Cut straight on the heels of Bad Company’s 1974 debut — just a matter of three months later; not quite long enough to know how big a success the first LP would be — Straight Shooter is seemingly cut from the same cloth as its predecessor.
Filling in a gap in Frank Sinatra's history, Legacy's 2015 box A Voice on Air collects over 100 radio broadcasts recorded between 1935 and 1955. This is the first collection to chronicle this era – over 90 of its 100 tracks are previously unreleased – and it's pulled from a variety of sources, including the Sinatra estate's vaults, the Library of Congress, and the Paley Center for Media, each strand assisting in sterling re-creations of original broadcasts from Frank's bobbysocks days, World War II, and the nascent saloon singer of the '50s. Sinatra wound up singing some of these songs in the studio but not necessarily in these arrangements, a wrinkle that would be tantalizing enough but a good portion of A Voice on Air is devoted to songs he only sang on the air.
This attractive three-CD set gives listeners an overview of Ella Fitzgerald's Verve recordings, although the inclusion of seven previously unissued cuts (in addition to 44 that are mostly available in more complete form elsewhere) will frustrate some completists. However the careful selection of representative performances along with the informative and lengthy text make this highly enjoyable reissue (which captures her in prime form) recommended even to collectors who have most of the singer's albums.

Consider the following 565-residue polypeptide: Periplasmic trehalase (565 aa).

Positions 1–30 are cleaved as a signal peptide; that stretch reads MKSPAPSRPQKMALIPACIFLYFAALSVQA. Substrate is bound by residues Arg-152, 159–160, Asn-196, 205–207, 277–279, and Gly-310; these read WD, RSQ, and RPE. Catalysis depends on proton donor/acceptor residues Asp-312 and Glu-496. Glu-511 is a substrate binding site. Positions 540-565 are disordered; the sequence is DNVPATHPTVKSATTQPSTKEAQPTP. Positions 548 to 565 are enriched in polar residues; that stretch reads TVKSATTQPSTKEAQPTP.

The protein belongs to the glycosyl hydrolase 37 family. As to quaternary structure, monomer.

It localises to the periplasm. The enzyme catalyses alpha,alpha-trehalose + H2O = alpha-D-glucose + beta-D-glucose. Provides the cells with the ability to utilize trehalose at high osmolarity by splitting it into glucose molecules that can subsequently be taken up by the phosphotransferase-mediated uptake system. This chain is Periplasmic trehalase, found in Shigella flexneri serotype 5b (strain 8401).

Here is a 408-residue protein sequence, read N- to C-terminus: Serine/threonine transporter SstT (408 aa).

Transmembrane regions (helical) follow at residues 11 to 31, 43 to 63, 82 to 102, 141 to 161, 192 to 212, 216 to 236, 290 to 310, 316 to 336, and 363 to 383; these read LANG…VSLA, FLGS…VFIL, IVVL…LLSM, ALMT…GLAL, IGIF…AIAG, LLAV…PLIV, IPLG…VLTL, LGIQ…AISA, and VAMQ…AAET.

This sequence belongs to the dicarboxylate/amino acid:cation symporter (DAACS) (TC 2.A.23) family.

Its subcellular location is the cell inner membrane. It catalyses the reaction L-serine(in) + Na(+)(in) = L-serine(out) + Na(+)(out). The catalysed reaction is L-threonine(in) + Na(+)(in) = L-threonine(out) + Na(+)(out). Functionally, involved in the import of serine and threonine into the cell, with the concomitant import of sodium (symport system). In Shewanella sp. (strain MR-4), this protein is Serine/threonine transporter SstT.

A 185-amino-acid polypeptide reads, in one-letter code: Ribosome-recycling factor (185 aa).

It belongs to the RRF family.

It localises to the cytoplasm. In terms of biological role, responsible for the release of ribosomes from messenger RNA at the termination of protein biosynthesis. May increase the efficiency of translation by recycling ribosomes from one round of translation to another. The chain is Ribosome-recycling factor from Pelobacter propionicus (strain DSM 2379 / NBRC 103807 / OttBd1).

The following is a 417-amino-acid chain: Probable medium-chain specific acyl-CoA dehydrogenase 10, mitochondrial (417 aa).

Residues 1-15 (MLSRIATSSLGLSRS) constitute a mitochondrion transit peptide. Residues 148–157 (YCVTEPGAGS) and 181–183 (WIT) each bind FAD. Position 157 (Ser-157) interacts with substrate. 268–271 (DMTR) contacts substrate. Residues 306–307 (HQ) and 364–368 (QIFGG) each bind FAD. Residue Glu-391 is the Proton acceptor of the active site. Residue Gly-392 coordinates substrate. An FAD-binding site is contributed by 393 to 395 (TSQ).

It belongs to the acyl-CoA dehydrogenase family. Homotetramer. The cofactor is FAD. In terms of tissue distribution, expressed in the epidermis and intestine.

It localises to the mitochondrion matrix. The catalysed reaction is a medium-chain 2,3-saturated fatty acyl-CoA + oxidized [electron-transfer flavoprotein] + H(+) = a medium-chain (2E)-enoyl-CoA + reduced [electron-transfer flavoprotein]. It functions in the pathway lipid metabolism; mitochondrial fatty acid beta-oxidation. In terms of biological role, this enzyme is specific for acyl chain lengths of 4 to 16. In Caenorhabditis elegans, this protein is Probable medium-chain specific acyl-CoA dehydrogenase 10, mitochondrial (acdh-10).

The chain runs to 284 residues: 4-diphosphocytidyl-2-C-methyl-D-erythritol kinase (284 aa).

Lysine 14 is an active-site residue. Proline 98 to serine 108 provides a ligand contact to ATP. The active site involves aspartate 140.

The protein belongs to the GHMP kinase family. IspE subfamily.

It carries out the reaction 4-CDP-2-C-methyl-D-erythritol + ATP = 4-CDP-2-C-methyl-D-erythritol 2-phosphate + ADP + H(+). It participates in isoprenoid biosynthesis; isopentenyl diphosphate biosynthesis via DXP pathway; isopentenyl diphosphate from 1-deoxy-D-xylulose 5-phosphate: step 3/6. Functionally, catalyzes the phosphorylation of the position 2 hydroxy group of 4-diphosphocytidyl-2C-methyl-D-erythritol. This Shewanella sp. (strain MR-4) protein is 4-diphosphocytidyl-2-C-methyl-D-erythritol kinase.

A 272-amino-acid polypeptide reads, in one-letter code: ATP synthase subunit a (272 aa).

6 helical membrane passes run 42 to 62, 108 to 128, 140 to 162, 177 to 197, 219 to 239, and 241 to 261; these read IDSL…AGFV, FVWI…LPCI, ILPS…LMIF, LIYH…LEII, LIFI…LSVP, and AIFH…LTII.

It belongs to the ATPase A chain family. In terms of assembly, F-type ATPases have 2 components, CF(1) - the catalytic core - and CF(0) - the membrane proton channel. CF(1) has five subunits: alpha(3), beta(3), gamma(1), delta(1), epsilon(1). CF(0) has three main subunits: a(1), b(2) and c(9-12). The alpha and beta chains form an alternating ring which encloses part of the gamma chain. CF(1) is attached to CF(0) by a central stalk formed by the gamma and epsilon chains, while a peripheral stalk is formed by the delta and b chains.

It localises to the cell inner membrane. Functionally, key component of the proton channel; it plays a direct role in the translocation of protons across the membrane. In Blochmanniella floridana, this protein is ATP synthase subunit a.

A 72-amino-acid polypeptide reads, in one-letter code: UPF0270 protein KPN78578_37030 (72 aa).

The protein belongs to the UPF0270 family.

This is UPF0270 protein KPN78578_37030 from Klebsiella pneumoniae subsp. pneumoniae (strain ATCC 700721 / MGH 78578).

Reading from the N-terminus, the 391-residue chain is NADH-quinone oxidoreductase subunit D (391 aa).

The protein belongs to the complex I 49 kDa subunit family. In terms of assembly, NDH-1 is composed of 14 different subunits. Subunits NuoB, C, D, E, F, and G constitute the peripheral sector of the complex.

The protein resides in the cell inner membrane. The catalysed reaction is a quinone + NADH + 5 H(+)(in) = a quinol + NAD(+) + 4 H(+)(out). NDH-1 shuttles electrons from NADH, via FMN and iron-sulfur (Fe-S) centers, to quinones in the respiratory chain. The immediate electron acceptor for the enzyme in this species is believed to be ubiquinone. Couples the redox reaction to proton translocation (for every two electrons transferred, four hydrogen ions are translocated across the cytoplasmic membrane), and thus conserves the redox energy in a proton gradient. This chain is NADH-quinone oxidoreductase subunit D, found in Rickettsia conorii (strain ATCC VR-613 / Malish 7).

Let's not waste time: get this for soprano Lucy Crowe's voice, for her performance of "What passion cannot Music raise", for her "The soft complaining flute"–and don't forget the glorious "But oh! What art can teach". Okay–just get this for the magnificent Crowe, whose golden, ringing tone and impeccable, uninhibited technique sets Handel's arias ablaze in vibrant, scintillating glory, relegating any recorded competition to second-class status. (Listen to that long-held, stratospheric note in the final chorus, on the words "The trumpet shall be heard on high"–on high, indeed; it seems like Crowe could have sustained it forever!) To sing Handel requires technical ease and comfort, range and unreserved explicatory ability–and in this, and in her complete habitation of the world of Handelian style Lucy Crowe is unsurpassed.